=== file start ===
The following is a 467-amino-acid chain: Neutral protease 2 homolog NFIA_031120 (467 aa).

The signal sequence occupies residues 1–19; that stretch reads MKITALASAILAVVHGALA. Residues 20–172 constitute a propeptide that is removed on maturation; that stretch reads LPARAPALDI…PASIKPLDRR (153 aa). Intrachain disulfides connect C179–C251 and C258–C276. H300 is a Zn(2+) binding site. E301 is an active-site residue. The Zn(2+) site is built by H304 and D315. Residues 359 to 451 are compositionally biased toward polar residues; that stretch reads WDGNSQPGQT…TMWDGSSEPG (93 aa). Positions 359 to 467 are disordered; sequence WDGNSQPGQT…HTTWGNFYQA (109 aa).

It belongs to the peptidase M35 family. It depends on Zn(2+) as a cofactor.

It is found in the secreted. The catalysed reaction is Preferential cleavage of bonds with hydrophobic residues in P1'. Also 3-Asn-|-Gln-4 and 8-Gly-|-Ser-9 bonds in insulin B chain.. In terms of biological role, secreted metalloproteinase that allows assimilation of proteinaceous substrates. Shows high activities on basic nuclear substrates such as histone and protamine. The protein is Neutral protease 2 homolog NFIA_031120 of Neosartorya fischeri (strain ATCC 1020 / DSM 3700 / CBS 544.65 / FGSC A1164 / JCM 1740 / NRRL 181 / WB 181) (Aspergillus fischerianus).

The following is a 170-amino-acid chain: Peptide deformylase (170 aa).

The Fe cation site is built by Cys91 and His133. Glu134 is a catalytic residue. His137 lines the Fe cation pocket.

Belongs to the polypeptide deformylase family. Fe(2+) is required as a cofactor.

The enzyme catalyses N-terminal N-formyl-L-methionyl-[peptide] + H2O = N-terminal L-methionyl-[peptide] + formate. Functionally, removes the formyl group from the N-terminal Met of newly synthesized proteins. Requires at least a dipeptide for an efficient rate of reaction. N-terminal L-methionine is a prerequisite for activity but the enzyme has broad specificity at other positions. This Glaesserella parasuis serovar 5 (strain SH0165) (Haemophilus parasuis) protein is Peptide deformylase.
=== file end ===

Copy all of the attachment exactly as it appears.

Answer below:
The following is a 467-amino-acid chain: Neutral protease 2 homolog NFIA_031120 (467 aa).

The signal sequence occupies residues 1–19; that stretch reads MKITALASAILAVVHGALA. Residues 20–172 constitute a propeptide that is removed on maturation; that stretch reads LPARAPALDI…PASIKPLDRR (153 aa). Intrachain disulfides connect C179–C251 and C258–C276. H300 is a Zn(2+) binding site. E301 is an active-site residue. The Zn(2+) site is built by H304 and D315. Residues 359 to 451 are compositionally biased toward polar residues; that stretch reads WDGNSQPGQT…TMWDGSSEPG (93 aa). Positions 359 to 467 are disordered; sequence WDGNSQPGQT…HTTWGNFYQA (109 aa).

It belongs to the peptidase M35 family. It depends on Zn(2+) as a cofactor.

It is found in the secreted. The catalysed reaction is Preferential cleavage of bonds with hydrophobic residues in P1'. Also 3-Asn-|-Gln-4 and 8-Gly-|-Ser-9 bonds in insulin B chain.. In terms of biological role, secreted metalloproteinase that allows assimilation of proteinaceous substrates. Shows high activities on basic nuclear substrates such as histone and protamine. The protein is Neutral protease 2 homolog NFIA_031120 of Neosartorya fischeri (strain ATCC 1020 / DSM 3700 / CBS 544.65 / FGSC A1164 / JCM 1740 / NRRL 181 / WB 181) (Aspergillus fischerianus).

The following is a 170-amino-acid chain: Peptide deformylase (170 aa).

The Fe cation site is built by Cys91 and His133. Glu134 is a catalytic residue. His137 lines the Fe cation pocket.

Belongs to the polypeptide deformylase family. Fe(2+) is required as a cofactor.

The enzyme catalyses N-terminal N-formyl-L-methionyl-[peptide] + H2O = N-terminal L-methionyl-[peptide] + formate. Functionally, removes the formyl group from the N-terminal Met of newly synthesized proteins. Requires at least a dipeptide for an efficient rate of reaction. N-terminal L-methionine is a prerequisite for activity but the enzyme has broad specificity at other positions. This Glaesserella parasuis serovar 5 (strain SH0165) (Haemophilus parasuis) protein is Peptide deformylase.